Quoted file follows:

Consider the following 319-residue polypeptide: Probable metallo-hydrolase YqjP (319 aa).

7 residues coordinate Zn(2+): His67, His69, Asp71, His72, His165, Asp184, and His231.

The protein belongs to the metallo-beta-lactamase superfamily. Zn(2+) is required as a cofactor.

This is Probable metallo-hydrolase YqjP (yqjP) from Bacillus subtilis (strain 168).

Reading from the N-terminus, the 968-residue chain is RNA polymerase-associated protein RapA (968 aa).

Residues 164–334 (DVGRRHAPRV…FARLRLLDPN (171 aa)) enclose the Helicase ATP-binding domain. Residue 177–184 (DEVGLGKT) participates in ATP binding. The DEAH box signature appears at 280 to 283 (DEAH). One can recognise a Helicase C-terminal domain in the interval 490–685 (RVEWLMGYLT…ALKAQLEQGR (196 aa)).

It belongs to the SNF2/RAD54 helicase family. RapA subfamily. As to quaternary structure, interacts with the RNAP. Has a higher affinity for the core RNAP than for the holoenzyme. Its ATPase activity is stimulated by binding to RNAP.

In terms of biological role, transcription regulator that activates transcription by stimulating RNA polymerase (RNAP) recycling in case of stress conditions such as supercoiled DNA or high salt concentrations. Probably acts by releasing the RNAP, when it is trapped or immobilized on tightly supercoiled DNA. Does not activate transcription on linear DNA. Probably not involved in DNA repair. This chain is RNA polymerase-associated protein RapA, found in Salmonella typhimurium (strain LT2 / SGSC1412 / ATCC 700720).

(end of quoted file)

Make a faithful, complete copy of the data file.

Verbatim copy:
Consider the following 319-residue polypeptide: Probable metallo-hydrolase YqjP (319 aa).

7 residues coordinate Zn(2+): His67, His69, Asp71, His72, His165, Asp184, and His231.

The protein belongs to the metallo-beta-lactamase superfamily. Zn(2+) is required as a cofactor.

This is Probable metallo-hydrolase YqjP (yqjP) from Bacillus subtilis (strain 168).

Reading from the N-terminus, the 968-residue chain is RNA polymerase-associated protein RapA (968 aa).

Residues 164–334 (DVGRRHAPRV…FARLRLLDPN (171 aa)) enclose the Helicase ATP-binding domain. Residue 177–184 (DEVGLGKT) participates in ATP binding. The DEAH box signature appears at 280 to 283 (DEAH). One can recognise a Helicase C-terminal domain in the interval 490–685 (RVEWLMGYLT…ALKAQLEQGR (196 aa)).

It belongs to the SNF2/RAD54 helicase family. RapA subfamily. As to quaternary structure, interacts with the RNAP. Has a higher affinity for the core RNAP than for the holoenzyme. Its ATPase activity is stimulated by binding to RNAP.

In terms of biological role, transcription regulator that activates transcription by stimulating RNA polymerase (RNAP) recycling in case of stress conditions such as supercoiled DNA or high salt concentrations. Probably acts by releasing the RNAP, when it is trapped or immobilized on tightly supercoiled DNA. Does not activate transcription on linear DNA. Probably not involved in DNA repair. This chain is RNA polymerase-associated protein RapA, found in Salmonella typhimurium (strain LT2 / SGSC1412 / ATCC 700720).